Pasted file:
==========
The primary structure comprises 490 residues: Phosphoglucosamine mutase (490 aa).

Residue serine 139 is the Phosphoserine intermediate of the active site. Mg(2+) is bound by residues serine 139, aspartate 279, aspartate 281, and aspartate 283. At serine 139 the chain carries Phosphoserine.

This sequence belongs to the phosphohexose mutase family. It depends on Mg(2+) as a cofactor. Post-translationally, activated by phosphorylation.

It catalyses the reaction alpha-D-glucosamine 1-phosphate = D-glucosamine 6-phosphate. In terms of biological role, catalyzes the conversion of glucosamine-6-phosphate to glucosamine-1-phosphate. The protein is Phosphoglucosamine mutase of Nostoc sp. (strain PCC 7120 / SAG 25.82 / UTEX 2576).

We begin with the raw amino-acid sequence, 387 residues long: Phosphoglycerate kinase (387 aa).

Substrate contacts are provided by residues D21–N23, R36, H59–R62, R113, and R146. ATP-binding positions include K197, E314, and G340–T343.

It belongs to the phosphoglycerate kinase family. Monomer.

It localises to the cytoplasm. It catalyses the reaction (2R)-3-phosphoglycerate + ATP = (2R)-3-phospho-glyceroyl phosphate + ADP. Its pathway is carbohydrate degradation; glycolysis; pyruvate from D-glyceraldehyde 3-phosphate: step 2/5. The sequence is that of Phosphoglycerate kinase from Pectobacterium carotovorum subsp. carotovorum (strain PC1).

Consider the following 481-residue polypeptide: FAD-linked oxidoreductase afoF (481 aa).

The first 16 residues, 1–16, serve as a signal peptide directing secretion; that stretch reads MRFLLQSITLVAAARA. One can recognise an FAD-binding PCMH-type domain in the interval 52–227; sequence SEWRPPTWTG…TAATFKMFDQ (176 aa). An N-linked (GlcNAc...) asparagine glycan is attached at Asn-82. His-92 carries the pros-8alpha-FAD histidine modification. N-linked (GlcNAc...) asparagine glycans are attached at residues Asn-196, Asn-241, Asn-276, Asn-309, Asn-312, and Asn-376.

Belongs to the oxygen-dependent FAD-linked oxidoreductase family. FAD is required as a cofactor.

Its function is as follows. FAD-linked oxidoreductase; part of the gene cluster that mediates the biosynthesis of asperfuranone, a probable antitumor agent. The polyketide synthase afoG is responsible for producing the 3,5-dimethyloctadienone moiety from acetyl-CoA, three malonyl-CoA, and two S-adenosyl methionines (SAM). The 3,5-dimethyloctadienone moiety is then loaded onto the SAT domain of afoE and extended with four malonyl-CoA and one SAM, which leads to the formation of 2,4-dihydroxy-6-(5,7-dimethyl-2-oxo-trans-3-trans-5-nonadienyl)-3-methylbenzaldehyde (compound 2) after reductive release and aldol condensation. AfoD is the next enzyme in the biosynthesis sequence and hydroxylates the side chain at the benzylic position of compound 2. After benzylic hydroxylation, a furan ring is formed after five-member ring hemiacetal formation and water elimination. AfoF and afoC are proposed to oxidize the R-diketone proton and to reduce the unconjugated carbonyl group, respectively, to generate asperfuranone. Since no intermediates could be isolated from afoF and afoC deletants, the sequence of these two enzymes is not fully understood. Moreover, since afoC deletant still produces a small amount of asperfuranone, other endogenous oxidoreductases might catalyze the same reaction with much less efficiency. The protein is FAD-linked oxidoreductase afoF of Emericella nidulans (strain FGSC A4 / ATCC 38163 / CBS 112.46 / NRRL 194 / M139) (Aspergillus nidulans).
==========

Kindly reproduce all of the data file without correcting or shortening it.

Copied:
The primary structure comprises 490 residues: Phosphoglucosamine mutase (490 aa).

Residue serine 139 is the Phosphoserine intermediate of the active site. Mg(2+) is bound by residues serine 139, aspartate 279, aspartate 281, and aspartate 283. At serine 139 the chain carries Phosphoserine.

This sequence belongs to the phosphohexose mutase family. It depends on Mg(2+) as a cofactor. Post-translationally, activated by phosphorylation.

It catalyses the reaction alpha-D-glucosamine 1-phosphate = D-glucosamine 6-phosphate. In terms of biological role, catalyzes the conversion of glucosamine-6-phosphate to glucosamine-1-phosphate. The protein is Phosphoglucosamine mutase of Nostoc sp. (strain PCC 7120 / SAG 25.82 / UTEX 2576).

We begin with the raw amino-acid sequence, 387 residues long: Phosphoglycerate kinase (387 aa).

Substrate contacts are provided by residues D21–N23, R36, H59–R62, R113, and R146. ATP-binding positions include K197, E314, and G340–T343.

It belongs to the phosphoglycerate kinase family. Monomer.

It localises to the cytoplasm. It catalyses the reaction (2R)-3-phosphoglycerate + ATP = (2R)-3-phospho-glyceroyl phosphate + ADP. Its pathway is carbohydrate degradation; glycolysis; pyruvate from D-glyceraldehyde 3-phosphate: step 2/5. The sequence is that of Phosphoglycerate kinase from Pectobacterium carotovorum subsp. carotovorum (strain PC1).

Consider the following 481-residue polypeptide: FAD-linked oxidoreductase afoF (481 aa).

The first 16 residues, 1–16, serve as a signal peptide directing secretion; that stretch reads MRFLLQSITLVAAARA. One can recognise an FAD-binding PCMH-type domain in the interval 52–227; sequence SEWRPPTWTG…TAATFKMFDQ (176 aa). An N-linked (GlcNAc...) asparagine glycan is attached at Asn-82. His-92 carries the pros-8alpha-FAD histidine modification. N-linked (GlcNAc...) asparagine glycans are attached at residues Asn-196, Asn-241, Asn-276, Asn-309, Asn-312, and Asn-376.

Belongs to the oxygen-dependent FAD-linked oxidoreductase family. FAD is required as a cofactor.

Its function is as follows. FAD-linked oxidoreductase; part of the gene cluster that mediates the biosynthesis of asperfuranone, a probable antitumor agent. The polyketide synthase afoG is responsible for producing the 3,5-dimethyloctadienone moiety from acetyl-CoA, three malonyl-CoA, and two S-adenosyl methionines (SAM). The 3,5-dimethyloctadienone moiety is then loaded onto the SAT domain of afoE and extended with four malonyl-CoA and one SAM, which leads to the formation of 2,4-dihydroxy-6-(5,7-dimethyl-2-oxo-trans-3-trans-5-nonadienyl)-3-methylbenzaldehyde (compound 2) after reductive release and aldol condensation. AfoD is the next enzyme in the biosynthesis sequence and hydroxylates the side chain at the benzylic position of compound 2. After benzylic hydroxylation, a furan ring is formed after five-member ring hemiacetal formation and water elimination. AfoF and afoC are proposed to oxidize the R-diketone proton and to reduce the unconjugated carbonyl group, respectively, to generate asperfuranone. Since no intermediates could be isolated from afoF and afoC deletants, the sequence of these two enzymes is not fully understood. Moreover, since afoC deletant still produces a small amount of asperfuranone, other endogenous oxidoreductases might catalyze the same reaction with much less efficiency. The protein is FAD-linked oxidoreductase afoF of Emericella nidulans (strain FGSC A4 / ATCC 38163 / CBS 112.46 / NRRL 194 / M139) (Aspergillus nidulans).